This 4-part, 8 hour series by PBS and WBGH is a fascinating and well-done production that charts through the issue of evolution, its development and socio-cultural implications.
Part 1, Darwin’s Dangerous Idea
Darwin’s Dangerous Idea charts the, shall we say, the “evolution” of Darwin’s ideas and thoughts in and through the science community in Britain, and his own personal life. Through confrontations with his colleagues and the worldview clashes with his wife, Charles Darwin wrestles with his ideas in the real world of politics, science, and religion. At the death of his daughter, Annie, Darwin begins to question God, His existence, and His goodness, and comes to the conclusion that Annie’s death was merely the result of the “natural selection” intrinsic in the universe. Some would argue, though, that the invocation of the word “Creator” at the end of his book Origin of Species is evidence that Darwin never fully rejected His faith.
This first part is a mixed interview documentary of several people listed below with a dramatization of the main events and people in Darwin’s life that influenced his decisions and his writings, and includes the famous 1860 debate between Thomas Huxley and Samuel Wilberforce. (here, Wikipedia, and apparently there was a Memorial Debate in 1986, and you can purchase the CD).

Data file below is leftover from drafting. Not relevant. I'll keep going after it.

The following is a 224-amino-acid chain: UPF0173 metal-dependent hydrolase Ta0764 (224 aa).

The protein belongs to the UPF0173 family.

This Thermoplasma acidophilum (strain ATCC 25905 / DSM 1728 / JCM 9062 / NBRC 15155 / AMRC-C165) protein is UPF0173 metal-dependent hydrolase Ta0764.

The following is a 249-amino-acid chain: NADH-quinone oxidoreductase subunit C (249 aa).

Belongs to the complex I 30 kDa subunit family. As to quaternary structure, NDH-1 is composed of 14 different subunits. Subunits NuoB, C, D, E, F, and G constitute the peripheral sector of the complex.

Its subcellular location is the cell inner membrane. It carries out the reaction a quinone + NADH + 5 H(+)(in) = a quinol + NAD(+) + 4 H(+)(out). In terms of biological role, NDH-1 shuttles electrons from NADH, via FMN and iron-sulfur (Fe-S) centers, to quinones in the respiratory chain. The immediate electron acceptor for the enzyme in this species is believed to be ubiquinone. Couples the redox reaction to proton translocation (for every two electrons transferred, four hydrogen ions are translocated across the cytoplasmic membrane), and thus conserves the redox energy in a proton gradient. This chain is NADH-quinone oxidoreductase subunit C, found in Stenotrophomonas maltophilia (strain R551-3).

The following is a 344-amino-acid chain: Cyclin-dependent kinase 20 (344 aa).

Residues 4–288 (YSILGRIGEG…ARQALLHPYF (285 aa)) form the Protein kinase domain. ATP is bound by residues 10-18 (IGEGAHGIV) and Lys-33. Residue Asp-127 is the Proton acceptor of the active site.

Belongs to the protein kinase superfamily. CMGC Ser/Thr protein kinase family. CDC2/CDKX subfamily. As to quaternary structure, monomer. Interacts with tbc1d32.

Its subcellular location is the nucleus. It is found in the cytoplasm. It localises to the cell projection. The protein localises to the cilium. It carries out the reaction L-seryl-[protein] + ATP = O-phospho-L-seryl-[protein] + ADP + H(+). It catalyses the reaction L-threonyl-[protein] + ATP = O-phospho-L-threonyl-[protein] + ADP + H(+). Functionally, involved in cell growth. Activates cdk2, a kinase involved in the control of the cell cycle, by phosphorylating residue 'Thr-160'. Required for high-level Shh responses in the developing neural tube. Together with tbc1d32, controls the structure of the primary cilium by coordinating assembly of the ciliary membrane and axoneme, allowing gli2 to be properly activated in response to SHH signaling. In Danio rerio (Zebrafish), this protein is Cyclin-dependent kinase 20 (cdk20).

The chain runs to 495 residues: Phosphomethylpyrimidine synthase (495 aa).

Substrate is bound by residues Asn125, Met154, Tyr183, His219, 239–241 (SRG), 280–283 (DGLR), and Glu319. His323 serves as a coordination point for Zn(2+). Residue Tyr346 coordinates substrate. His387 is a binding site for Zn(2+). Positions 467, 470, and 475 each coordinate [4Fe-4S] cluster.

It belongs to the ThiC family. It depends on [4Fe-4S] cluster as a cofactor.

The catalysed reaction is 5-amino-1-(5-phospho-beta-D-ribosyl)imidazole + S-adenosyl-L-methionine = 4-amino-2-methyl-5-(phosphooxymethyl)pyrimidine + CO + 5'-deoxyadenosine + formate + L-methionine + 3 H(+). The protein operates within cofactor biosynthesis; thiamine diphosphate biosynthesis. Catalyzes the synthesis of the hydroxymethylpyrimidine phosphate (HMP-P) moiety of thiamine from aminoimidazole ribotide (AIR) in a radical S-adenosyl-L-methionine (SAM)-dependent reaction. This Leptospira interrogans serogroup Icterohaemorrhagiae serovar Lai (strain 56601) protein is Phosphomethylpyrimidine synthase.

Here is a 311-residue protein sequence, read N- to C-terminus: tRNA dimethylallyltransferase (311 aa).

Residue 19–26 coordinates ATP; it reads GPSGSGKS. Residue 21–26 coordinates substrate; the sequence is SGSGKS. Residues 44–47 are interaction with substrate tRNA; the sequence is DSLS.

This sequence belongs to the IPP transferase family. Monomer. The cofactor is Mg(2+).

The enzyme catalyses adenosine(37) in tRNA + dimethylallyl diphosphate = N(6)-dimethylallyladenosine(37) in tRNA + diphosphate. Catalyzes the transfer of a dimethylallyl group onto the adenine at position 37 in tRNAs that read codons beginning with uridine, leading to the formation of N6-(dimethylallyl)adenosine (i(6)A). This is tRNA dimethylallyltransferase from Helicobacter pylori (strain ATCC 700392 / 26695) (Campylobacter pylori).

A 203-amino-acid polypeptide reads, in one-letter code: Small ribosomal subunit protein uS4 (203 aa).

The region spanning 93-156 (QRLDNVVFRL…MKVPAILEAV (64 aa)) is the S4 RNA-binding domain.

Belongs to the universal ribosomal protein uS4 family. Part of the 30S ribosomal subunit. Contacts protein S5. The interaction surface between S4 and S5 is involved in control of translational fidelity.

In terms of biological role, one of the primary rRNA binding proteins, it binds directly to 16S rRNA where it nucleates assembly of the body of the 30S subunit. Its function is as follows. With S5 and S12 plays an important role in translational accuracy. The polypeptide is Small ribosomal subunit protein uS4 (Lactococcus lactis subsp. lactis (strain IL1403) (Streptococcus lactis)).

While clearly pro-Darwin, and a bit biased against the religious (though perhaps for good reason), this first installment was designed to simply lay out the argument for Darwin’s idea.
Daniel Dennett – Amazon
Stephen J. Gould – Amazon
Kenneth Miller – Amazon
David Page – MIT
James Moore – Darwin biographer | Darwin: The Life of a Tortured Evolutionist, The Post-Darwinian Controversies (Speaking of Faith program)
Sally Boysen – Ohio State
Part 2, Great Transformations
What underlies the incredible diversity of life on Earth? How have complex life forms evolved? The journey from water to land, the return of land mammals to the sea, and the emergence of humans all suggest that creatures past and present are members of a single tree of life.